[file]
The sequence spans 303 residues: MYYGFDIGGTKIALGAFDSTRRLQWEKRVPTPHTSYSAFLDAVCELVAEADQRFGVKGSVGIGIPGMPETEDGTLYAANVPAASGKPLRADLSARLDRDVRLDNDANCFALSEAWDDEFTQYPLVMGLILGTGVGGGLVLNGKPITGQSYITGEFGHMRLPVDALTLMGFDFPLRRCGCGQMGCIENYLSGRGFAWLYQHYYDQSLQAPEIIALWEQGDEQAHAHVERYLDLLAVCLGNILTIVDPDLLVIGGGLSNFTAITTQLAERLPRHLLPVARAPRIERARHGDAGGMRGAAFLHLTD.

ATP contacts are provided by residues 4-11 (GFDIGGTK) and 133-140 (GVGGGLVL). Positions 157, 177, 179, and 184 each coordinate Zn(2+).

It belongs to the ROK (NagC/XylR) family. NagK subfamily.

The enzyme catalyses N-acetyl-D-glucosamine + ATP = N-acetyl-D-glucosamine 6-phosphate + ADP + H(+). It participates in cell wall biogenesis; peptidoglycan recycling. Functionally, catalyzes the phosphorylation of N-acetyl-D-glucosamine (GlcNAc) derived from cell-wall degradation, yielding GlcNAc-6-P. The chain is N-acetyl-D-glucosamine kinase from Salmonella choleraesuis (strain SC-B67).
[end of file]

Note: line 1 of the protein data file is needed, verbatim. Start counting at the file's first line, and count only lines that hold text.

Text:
The sequence spans 303 residues: MYYGFDIGGTKIALGAFDSTRRLQWEKRVPTPHTSYSAFLDAVCELVAEADQRFGVKGSVGIGIPGMPETEDGTLYAANVPAASGKPLRADLSARLDRDVRLDNDANCFALSEAWDDEFTQYPLVMGLILGTGVGGGLVLNGKPITGQSYITGEFGHMRLPVDALTLMGFDFPLRRCGCGQMGCIENYLSGRGFAWLYQHYYDQSLQAPEIIALWEQGDEQAHAHVERYLDLLAVCLGNILTIVDPDLLVIGGGLSNFTAITTQLAERLPRHLLPVARAPRIERARHGDAGGMRGAAFLHLTD.